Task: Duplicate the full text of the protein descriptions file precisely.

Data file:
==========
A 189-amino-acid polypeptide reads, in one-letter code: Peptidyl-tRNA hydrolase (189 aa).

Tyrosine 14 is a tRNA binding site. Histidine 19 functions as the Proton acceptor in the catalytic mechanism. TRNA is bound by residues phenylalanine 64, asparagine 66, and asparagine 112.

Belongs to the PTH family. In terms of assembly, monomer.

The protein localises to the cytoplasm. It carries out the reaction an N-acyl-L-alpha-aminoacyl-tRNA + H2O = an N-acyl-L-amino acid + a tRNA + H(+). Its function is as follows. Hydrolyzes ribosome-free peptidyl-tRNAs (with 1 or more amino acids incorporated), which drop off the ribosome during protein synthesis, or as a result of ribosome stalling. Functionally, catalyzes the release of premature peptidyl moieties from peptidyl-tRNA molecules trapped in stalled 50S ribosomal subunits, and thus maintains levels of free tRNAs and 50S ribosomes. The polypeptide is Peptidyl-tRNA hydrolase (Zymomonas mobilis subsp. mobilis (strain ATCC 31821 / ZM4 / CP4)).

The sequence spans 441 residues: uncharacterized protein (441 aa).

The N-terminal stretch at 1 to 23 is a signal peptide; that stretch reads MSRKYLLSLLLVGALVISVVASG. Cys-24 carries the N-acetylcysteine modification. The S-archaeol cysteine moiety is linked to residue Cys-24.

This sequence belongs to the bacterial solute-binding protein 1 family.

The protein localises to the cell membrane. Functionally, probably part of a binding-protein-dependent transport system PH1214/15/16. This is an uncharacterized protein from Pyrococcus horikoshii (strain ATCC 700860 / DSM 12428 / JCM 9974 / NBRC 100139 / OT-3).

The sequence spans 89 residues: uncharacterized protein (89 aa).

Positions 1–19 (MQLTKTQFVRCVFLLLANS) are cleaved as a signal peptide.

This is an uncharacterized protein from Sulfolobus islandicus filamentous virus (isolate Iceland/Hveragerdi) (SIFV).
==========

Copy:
A 189-amino-acid polypeptide reads, in one-letter code: Peptidyl-tRNA hydrolase (189 aa).

Tyrosine 14 is a tRNA binding site. Histidine 19 functions as the Proton acceptor in the catalytic mechanism. TRNA is bound by residues phenylalanine 64, asparagine 66, and asparagine 112.

Belongs to the PTH family. In terms of assembly, monomer.

The protein localises to the cytoplasm. It carries out the reaction an N-acyl-L-alpha-aminoacyl-tRNA + H2O = an N-acyl-L-amino acid + a tRNA + H(+). Its function is as follows. Hydrolyzes ribosome-free peptidyl-tRNAs (with 1 or more amino acids incorporated), which drop off the ribosome during protein synthesis, or as a result of ribosome stalling. Functionally, catalyzes the release of premature peptidyl moieties from peptidyl-tRNA molecules trapped in stalled 50S ribosomal subunits, and thus maintains levels of free tRNAs and 50S ribosomes. The polypeptide is Peptidyl-tRNA hydrolase (Zymomonas mobilis subsp. mobilis (strain ATCC 31821 / ZM4 / CP4)).

The sequence spans 441 residues: uncharacterized protein (441 aa).

The N-terminal stretch at 1 to 23 is a signal peptide; that stretch reads MSRKYLLSLLLVGALVISVVASG. Cys-24 carries the N-acetylcysteine modification. The S-archaeol cysteine moiety is linked to residue Cys-24.

This sequence belongs to the bacterial solute-binding protein 1 family.

The protein localises to the cell membrane. Functionally, probably part of a binding-protein-dependent transport system PH1214/15/16. This is an uncharacterized protein from Pyrococcus horikoshii (strain ATCC 700860 / DSM 12428 / JCM 9974 / NBRC 100139 / OT-3).

The sequence spans 89 residues: uncharacterized protein (89 aa).

Positions 1–19 (MQLTKTQFVRCVFLLLANS) are cleaved as a signal peptide.

This is an uncharacterized protein from Sulfolobus islandicus filamentous virus (isolate Iceland/Hveragerdi) (SIFV).